“Do all things without murmurings [grumbling] and disputings [arguing]: That ye may be blameless and harmless, the sons of God, without rebuke, in the midst of a crooked and perverse nation [generation]” (Phil. 2:14,15).
Whenever there is something that is disrupting the harmony of the local assembly, each member of that Body needs to examine himself, and ask, “Lord is it I? Am I the one who has caused this problem?” The flesh can justify anything, even grumbling to others how they would have handled things differently. This only serves to cause discord among the brethren. These types of things are normally said in the shadows of the assembly hall where the battle lines are drawn for a major confrontation. When you’re not on the frontlines fighting the good fight of the faith, it’s easy to stand in the shadows and criticize others who are defending the faith. Criticism is not one of the gifts of the Spirit, but a manifestation of the flesh!
Paul wanted those at Philippi who were living in carnality to turn from it so they could be used in a greater way by the Lord. They were to be blameless, harmless, and without rebuke, so that there would be little question who they were in the eyes of the world. You see, believers have something the world is searching for: peace, purpose and hope! Therefore, it was important that these children of God maintain a consistent testimony for Christ before a crooked and perverse generation. Essentially, the apostle is challenging the Philippians to live a godly life so as not to disgrace the name of Christ before the world.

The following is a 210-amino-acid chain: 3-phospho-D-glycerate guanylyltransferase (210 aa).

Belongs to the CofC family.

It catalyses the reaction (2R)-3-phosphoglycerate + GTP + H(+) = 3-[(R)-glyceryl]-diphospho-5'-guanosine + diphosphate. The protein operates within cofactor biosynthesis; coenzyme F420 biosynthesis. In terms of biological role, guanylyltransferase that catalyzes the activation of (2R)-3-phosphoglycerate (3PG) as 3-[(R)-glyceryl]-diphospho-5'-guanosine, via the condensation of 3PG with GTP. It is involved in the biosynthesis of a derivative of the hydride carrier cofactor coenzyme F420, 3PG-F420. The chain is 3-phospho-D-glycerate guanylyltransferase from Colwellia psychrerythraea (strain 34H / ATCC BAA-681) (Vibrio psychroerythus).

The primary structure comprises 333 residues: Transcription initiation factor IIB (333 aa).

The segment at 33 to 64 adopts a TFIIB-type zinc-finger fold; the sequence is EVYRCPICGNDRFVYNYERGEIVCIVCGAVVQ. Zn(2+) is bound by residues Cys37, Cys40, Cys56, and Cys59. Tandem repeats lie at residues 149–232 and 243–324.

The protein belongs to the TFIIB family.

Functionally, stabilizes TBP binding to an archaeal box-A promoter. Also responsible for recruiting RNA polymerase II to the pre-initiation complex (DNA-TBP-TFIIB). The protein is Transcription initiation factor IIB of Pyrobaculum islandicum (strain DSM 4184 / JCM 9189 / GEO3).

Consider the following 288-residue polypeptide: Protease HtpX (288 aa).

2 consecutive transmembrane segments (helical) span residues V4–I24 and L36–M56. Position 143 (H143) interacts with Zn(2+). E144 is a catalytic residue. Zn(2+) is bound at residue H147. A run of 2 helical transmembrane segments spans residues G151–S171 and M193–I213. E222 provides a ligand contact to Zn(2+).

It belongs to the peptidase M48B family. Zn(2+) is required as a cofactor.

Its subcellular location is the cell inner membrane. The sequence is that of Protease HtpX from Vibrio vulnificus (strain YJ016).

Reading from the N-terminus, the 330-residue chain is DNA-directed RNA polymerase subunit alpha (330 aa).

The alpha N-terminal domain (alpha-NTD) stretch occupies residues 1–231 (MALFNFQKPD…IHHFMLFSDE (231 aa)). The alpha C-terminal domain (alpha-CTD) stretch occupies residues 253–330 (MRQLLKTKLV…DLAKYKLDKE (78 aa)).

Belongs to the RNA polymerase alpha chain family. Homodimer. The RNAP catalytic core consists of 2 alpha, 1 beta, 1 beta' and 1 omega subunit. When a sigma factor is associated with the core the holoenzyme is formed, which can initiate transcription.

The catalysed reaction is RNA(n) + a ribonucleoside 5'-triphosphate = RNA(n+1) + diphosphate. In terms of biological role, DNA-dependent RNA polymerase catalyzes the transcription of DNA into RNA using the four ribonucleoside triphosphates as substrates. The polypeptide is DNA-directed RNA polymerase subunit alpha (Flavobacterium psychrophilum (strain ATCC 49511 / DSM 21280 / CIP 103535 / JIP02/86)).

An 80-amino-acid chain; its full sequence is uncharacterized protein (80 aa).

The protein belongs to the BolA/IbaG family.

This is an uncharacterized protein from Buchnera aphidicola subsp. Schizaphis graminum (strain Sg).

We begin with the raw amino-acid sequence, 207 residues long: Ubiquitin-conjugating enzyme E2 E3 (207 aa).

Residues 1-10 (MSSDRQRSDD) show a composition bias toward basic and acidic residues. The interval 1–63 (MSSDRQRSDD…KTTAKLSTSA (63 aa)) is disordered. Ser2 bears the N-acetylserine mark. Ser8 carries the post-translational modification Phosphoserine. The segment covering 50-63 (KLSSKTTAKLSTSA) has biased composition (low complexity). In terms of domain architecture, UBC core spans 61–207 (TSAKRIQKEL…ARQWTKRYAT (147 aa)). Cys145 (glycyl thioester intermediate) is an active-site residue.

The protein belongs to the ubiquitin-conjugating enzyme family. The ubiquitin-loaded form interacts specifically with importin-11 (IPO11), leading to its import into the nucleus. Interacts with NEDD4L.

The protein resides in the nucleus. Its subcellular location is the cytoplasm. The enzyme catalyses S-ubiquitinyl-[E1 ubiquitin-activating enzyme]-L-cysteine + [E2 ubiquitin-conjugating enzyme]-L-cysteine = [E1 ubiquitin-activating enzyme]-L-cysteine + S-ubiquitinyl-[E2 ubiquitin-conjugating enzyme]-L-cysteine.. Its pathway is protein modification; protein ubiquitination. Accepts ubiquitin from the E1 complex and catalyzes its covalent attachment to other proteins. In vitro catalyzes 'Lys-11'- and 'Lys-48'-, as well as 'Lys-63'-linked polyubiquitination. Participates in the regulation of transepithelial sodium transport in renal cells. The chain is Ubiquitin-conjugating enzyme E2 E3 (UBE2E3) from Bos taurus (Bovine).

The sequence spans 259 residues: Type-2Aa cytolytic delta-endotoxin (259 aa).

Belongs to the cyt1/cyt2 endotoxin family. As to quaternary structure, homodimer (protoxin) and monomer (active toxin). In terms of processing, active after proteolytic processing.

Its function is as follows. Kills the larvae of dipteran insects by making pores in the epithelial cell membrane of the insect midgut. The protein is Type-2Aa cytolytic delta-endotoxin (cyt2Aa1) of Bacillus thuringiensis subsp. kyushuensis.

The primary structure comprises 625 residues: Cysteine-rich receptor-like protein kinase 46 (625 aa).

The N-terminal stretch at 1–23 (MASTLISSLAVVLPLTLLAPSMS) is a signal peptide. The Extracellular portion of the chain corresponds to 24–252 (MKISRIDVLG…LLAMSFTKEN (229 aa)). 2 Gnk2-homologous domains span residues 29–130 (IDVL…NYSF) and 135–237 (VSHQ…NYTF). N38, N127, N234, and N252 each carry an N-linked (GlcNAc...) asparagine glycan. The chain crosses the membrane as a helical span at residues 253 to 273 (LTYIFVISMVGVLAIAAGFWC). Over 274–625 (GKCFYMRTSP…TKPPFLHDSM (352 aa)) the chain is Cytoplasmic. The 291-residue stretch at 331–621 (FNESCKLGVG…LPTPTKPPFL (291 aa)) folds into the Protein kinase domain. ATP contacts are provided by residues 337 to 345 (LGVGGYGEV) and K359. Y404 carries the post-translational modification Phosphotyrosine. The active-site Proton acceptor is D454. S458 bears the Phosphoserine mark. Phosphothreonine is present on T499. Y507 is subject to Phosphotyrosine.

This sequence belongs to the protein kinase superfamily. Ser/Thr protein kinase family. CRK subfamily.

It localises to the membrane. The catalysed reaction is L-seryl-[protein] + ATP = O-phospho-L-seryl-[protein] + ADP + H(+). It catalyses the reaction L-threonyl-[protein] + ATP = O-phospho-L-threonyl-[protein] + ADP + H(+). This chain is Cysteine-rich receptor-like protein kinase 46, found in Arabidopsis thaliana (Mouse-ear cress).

The unsaved of our day, for example, revel in pointing out: “Oh, you mean that church where they fight like cats and dogs and had to call the police to settle a dispute. Why it’s no different over there than the corner tavern I frequent.” Once a local assembly has this type of reputation, it is highly unlikely they will have much of an outreach to the community for Christ. As it has been said, “When a non-believer sees a professing Christian who is argumentative, hard to get along with, and worldly in his ambitions, conversation, and behavior, the unbeliever soon forms a poor opinion of Christianity.”
To the Reader:
Some of our Two Minutes articles were written many years ago by Pastor C. R. Stam for publication in newspapers. When many of these articles were later compiled in book form, Pastor Stam wrote this word of explanation in the Preface:
"It should be borne in mind that the newspaper column, Two Minutes With the Bible, has now been published for many years, so that local, national and international events are discussed as if they occurred only recently. Rather than rewrite or date such articles, we have left them just as they were when first published. This, we felt, would add to the interest, especially since our readers understand that they first appeared as newspaper articles."
To this we would add that the same is true for the articles written by others that we continue to add, on a regular basis, to the Two Minutes library. We hope that you'll agree that while some of the references in these articles are dated, the spiritual truths taught therein are timeless.